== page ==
Eamonn (from Menswear) – Smock Alley – Review


Eamonn (from Menswear) – Smock Alley – Review

1 – 6 Aug | 8pm | Boys School

Written and composed by Fionn Foley

Fionn Foley is also the sole actor. Eamonn is a committed, twenty something year old shop worker who believes in retail as his creed. He is also the father of a little girl who came into existence with his girlfriend by the usual method even if Eamonn’s Mammy was initially none too pleased. However she got over it.

The stylish set is a small semi-circle of pink carpet at the edge of which are sixteen footlights, one of which is red. In the confined space there is a clothes rack with several shirts hanging on it, some shelving and a circular changing room encircled with a curtain. This is Eamonn’s emporium. The little changing room converts into a karaoke bar with a mini glitter ball as Eamonn is a bit of a karaoke addict. There is a CCTV screen on a table which also reveals the big events in the world immediately prior to Eamonn’s birth. This fun interlude takes place at the start, brings back happy memories of events past and places Eamonn firmly in his own era.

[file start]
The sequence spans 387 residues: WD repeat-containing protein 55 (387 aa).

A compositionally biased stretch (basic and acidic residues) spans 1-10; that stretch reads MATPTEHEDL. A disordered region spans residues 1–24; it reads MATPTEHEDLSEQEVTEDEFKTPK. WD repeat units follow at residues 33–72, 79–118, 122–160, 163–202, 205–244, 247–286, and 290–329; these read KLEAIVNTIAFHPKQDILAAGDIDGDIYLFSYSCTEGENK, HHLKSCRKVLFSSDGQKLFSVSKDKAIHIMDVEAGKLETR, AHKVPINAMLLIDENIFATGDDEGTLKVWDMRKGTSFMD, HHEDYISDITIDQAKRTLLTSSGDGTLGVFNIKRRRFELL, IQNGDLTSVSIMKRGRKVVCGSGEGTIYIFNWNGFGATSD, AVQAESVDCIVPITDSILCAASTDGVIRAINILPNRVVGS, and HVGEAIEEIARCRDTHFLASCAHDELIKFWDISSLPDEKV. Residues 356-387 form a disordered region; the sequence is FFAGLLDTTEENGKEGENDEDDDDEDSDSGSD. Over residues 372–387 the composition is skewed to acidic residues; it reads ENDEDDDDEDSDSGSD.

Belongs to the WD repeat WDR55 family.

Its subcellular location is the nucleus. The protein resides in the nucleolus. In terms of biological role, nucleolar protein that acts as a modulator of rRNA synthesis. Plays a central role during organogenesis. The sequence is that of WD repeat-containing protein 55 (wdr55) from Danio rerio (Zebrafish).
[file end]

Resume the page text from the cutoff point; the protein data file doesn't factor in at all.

Foley wings through his routine with confidence as he describes Eamonn’s life in the shop and at home with his daughter, including her birth, which is done in rhyme with an odd song thrown in for good measure. It is a high energy performance. He then introduces a priest detective, a clever idea, as the secrecy of the confessional creates a systemic conflict for a detective who naturally likes to obtain a confession in solving a crime. The arrival of the concept of crime leads into shoplifting and then a description of Eamonn’s next door neighbour. Travellers and followers of Islam are then central. Unfortunately some of the language chosen is not generally classed as politically correct. This is subsequently somewhat balanced by a swipe at “green” nationalistic smugness, the indulgences permitted by the use of the great little word “craic” and a final piece of remorse in relation to the next door neighbour.

However, the earlier unfortunate choice of words lingered which is a pity given the verve and discipline which had been applied in the creation of the show.

Categories: Header, Theatre, Theatre Review

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